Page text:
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April 08, 2003 - Image 9

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Publication:
The Michigan Daily, 2003-04-08

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Tuesday
April 08, 2003
michigandaily.com
sportsdesk@umich.edu

PRSa

I

9

Won
the i

at

Forget Jalen and Co.,
I'm infor long haul

ne

Jayhawks miss 18 free
throws to lose the title

NEW ORLEANS (AP) - The Syra-
cuse Orangemen were playground play-
ers early, a bundle of nerves late. They
juked, jammed and barely held on for a
victory that gave coach Jim Boeheim
his long-awaited championship.
Freshmen Carmelo Anthony and
Gerry McNamara did the scoring and
Hakim Warrick came up with a huge
block at the end last night to lift the
Orange to a thrilling 81-78 victory over
Kansas.
Warrick, who missed two free throws
that would have sealed the game with
13.5 seconds left, made up for it by

coming from nowhere to swat a 3-point
attempt by Michael Lee that would have
tied it.
Kirk Hinrich, cold all night, shot an
airball at the buzzer and the Orangemen
(30-5) ran to the floor to celebrate their
first-ever title. Boeheim threw his arms
in the air and ran to shake hands with
Roy Williams, deprived once again of
the championship.
Anthony showed he is certainly ready
for the NBA if he chooses, fighting off
a bad back to finish with 20 points, 10
rebounds and seven assists. McNamara
hit six 3-pointers in the first half to fin-

Syracuse players react after winning the NCAA championship game 81-78 against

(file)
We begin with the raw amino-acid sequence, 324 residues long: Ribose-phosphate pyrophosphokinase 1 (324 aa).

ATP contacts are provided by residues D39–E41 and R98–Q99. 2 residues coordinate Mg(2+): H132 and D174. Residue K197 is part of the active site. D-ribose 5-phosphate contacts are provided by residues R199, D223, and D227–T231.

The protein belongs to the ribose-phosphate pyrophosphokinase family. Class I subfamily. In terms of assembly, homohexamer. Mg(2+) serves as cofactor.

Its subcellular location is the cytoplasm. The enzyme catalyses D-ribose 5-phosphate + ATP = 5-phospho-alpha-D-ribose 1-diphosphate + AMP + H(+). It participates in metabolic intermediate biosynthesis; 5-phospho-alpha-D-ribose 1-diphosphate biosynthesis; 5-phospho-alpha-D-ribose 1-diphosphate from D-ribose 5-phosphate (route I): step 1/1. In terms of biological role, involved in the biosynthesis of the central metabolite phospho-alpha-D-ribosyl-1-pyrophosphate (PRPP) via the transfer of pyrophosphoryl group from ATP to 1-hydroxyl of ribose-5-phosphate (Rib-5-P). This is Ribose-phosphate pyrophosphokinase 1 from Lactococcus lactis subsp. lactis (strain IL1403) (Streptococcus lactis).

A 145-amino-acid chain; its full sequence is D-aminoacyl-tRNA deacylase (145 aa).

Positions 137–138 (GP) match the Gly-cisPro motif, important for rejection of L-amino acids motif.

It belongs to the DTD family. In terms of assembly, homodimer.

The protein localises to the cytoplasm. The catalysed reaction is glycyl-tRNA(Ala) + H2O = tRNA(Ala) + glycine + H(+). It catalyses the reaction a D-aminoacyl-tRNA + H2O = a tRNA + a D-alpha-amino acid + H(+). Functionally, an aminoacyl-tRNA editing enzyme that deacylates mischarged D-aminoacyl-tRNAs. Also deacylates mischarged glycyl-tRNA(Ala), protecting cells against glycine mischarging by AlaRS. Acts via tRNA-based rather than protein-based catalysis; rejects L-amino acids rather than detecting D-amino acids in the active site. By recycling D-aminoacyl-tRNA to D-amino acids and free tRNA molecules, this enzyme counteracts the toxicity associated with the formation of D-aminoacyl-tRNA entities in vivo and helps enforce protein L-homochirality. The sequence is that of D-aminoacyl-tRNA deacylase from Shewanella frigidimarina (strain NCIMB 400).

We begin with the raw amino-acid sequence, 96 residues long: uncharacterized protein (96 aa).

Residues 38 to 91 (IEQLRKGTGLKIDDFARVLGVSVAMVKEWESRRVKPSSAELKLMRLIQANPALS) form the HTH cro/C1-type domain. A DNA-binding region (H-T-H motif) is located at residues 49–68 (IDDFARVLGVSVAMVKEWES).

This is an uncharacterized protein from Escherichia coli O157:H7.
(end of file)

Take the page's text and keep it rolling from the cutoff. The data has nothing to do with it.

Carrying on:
Kansas yesterday in New Orleans' Superdome.

ish with 18 points.
In a marquee coaching matchup
between Boeheim and Williams, a pair
of brilliant tacticians who had never
won it all, it was Boeheim who finally
broke through, after 27 years coaching
at his alma mater.
Sixteen years ago, Syracuse lost by
one to Indiana on Keith Smart's game-

winner with 4 seconds left on the same
Superdome floor. Boeheim said he
wanted to get the last 4 seconds right
this time, and he did just barely.
"I think this building kind of owed us
one" he said.
In the first half, it didn't look as if
he'd have to sweat it.
See ORANGEMEN, Page 10

Piece of advice to everyone:
Don't trust dad's alma mater
Jim Boeheim, you just won your first national champi- All-American seniors came up short in their biggest
onship. Where are you going next? game, and Michael Lee had a game-tying 3-pointer
Boeheim: I am going home with my twenty-something blocked by Hakim Warrick, who took off like Superman
year old wife, Julie, who got more face Seth K l em p n eers to get to the shot.
time than the Syracuse dance team last But in reality, Williams is anything but

DAVID HORN
Tooting My Own
Knox Cameron. Al Montoya.
Elise Ray. Bernard Robin-
son, Abby Crumpton. Jason
Coben. Adam Stenavich. Kristi Gan-
non. Kyle Smith.
Ron Warhurst. Tommy Amaker.
Marcia Pankrantz. Red Berenson.
Steve Burns. Bev Plocki. Jim
Richardson.
Varsity Field. Canham Natatori-
um. The Big House. The Fish. Yost
Ice Arena. Belleville Lake.
The Frozen Four. The Orange
Bowl. The Women's College World
Series. Countless NCAA Champi-
onship performances in swimming,
track, wrestling and gymnastics.
Field hockey's 2001 NCAA champi-
onship. The Olympics.
They are some of thestudent-ath-
letes, coaches, venues and events of
Michigan athletics today. There are
many more, and they are all impor-
tant brush strokes on the Wolverine
portrait. These men and women,
these places and events, are part of
my mental image of four years at
the University of Michigan and The
Michigan Daily.
For four years, I have covered
Michigan sports for this newspaper,
and for four years, I have observed
and participated in numbed awe at
the history, the drama and the excel-
lence of the Michigan Wolverines.
That was to be expected.
What came as a surprise were the
emotions I felt when Michigan and
her programs failed to perform in a